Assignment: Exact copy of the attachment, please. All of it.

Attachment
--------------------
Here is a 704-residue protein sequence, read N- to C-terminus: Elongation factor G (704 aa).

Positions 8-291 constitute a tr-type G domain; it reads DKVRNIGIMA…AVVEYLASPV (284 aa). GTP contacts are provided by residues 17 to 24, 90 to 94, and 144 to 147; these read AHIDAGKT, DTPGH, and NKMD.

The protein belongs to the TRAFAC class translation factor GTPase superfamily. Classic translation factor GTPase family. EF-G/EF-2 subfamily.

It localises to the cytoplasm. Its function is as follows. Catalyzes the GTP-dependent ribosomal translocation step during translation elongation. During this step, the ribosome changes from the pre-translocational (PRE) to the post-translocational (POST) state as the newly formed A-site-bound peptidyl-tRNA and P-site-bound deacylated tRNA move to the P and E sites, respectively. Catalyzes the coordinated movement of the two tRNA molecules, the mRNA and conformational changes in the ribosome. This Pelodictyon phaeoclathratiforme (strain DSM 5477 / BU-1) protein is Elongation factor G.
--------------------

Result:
Here is a 704-residue protein sequence, read N- to C-terminus: Elongation factor G (704 aa).

Positions 8-291 constitute a tr-type G domain; it reads DKVRNIGIMA…AVVEYLASPV (284 aa). GTP contacts are provided by residues 17 to 24, 90 to 94, and 144 to 147; these read AHIDAGKT, DTPGH, and NKMD.

The protein belongs to the TRAFAC class translation factor GTPase superfamily. Classic translation factor GTPase family. EF-G/EF-2 subfamily.

It localises to the cytoplasm. Its function is as follows. Catalyzes the GTP-dependent ribosomal translocation step during translation elongation. During this step, the ribosome changes from the pre-translocational (PRE) to the post-translocational (POST) state as the newly formed A-site-bound peptidyl-tRNA and P-site-bound deacylated tRNA move to the P and E sites, respectively. Catalyzes the coordinated movement of the two tRNA molecules, the mRNA and conformational changes in the ribosome. This Pelodictyon phaeoclathratiforme (strain DSM 5477 / BU-1) protein is Elongation factor G.